Concerning disorders of the nose, obstructions and deviated septums are fairly common problems that can lead to breathing issues. In many cases, these symptoms can get worse later in the day and can cause patients to have restless and sleepless nights. Chronic nasal obstructions are caused by a number of factors such as allergies, narrow nasal passages, and misaligned septal structures.

These nasal structures include the septum and the turbinates. The septum is the structure that partitions the nasal passages into the right and left sides of the nose. The septum is made of cartilage and bone. The cartilage and bone of the septum are lined by a thin membrane called mucosa. This layer covers and protects the cartilage and bone and helps to keep the inside of the nose moist. If the septum is deviated, it can interrupt normal breathing and lead to snoring.

The turbinates are located near the septum with a cavity between the septum and turbinates to allow for efficient air passage. If the turbinates are too large, they can contribute to nasal obstruction and abnormal breathing. There are several different types of turbinates in the nose and of which, the inferior turbinates most commonly affect airflow.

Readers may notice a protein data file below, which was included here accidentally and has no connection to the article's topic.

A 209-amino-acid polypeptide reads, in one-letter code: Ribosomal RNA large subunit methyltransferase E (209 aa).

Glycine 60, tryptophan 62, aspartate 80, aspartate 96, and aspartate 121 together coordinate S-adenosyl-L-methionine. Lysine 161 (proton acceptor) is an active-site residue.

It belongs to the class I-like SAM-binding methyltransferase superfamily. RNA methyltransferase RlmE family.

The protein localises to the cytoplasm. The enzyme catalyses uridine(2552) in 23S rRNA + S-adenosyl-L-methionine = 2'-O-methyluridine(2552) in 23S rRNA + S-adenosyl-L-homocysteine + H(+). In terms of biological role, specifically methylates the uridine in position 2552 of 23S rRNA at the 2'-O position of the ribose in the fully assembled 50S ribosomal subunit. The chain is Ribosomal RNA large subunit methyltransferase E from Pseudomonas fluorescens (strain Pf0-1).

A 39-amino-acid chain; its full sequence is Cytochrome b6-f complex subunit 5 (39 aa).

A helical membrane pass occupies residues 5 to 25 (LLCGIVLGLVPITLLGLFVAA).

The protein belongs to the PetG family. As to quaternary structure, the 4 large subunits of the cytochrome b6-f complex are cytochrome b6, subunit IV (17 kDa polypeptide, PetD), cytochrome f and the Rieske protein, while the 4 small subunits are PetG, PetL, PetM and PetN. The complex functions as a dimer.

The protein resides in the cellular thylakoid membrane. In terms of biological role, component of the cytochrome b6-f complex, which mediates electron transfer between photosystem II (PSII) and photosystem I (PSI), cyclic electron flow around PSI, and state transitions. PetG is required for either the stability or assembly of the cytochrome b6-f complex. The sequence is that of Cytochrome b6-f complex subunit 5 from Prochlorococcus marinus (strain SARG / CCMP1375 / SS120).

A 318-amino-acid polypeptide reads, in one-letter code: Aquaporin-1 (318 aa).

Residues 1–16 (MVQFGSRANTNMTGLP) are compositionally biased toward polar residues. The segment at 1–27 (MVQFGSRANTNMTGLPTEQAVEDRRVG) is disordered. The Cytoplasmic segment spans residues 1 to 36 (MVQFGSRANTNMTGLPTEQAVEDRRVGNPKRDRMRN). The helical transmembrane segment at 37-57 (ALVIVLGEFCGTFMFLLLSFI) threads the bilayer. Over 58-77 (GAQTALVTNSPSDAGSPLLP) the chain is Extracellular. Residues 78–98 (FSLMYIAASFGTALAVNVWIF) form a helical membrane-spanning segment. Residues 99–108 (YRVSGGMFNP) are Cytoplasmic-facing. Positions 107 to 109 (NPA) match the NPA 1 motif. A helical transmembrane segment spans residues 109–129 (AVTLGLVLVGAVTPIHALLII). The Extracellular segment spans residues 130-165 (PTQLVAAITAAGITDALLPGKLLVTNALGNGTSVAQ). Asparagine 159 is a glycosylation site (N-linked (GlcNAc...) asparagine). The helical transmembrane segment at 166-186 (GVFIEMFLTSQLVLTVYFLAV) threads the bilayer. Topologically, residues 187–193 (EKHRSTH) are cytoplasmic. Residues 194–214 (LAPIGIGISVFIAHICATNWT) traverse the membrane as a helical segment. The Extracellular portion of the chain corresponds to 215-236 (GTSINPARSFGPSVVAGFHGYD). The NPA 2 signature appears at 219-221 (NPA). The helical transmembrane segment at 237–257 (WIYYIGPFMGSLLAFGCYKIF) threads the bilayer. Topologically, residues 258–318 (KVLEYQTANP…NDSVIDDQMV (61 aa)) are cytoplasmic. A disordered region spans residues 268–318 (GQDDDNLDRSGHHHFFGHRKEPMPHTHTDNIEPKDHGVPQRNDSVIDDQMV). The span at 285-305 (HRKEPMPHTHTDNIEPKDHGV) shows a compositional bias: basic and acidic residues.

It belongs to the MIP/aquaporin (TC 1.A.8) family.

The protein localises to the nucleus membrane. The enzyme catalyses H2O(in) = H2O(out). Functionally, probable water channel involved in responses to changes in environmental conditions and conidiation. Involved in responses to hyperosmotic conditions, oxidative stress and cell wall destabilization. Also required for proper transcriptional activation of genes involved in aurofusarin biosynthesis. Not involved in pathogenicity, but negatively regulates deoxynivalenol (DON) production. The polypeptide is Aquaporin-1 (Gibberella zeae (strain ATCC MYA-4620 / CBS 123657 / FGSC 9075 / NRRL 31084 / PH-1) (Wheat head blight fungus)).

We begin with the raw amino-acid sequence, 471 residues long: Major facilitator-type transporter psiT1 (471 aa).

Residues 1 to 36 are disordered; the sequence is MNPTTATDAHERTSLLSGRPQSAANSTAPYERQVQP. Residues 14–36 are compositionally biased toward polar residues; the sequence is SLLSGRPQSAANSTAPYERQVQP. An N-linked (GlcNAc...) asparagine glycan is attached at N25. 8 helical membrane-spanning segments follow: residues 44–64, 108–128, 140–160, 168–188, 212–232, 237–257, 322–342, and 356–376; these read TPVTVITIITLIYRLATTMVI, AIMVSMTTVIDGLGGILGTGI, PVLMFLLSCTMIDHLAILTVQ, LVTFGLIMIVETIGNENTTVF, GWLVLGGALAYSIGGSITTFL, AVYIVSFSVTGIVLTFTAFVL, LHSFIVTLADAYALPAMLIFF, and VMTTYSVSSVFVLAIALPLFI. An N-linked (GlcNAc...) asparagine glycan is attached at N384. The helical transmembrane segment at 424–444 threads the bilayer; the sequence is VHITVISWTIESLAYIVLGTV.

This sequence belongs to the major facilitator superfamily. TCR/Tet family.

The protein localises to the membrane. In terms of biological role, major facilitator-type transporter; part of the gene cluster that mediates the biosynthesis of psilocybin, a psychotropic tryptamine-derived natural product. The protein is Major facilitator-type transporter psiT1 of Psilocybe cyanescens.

The surgical procedure performed to straighten a deviated septum is called a septoplasty. The surgery may be performed in combination with other procedures to correct sleep apnea or to treat chronic sinusitis, inflammation, or bleeding. Septoplasty, a sought-after surgery in Orange County, also may be performed to allow access into the nose in order to facilitate the removal of growths such as nasal polyps. Generally, a septoplasty procedure is required only when chronic breathing problems or snoring are not corrected with nonsurgical treatment options.

Recovery

Upon recovery from a septoplasty procedure, patients can expect to feel pain, fatigue, nasal stuffiness, and drainage. Post-operative stuffiness typically results from swelling and generally starts to improve after the first week. Patients should not become concerned if they see mucus or even blood drainage of some mucus after surgery, for it is a normal part of the healing process.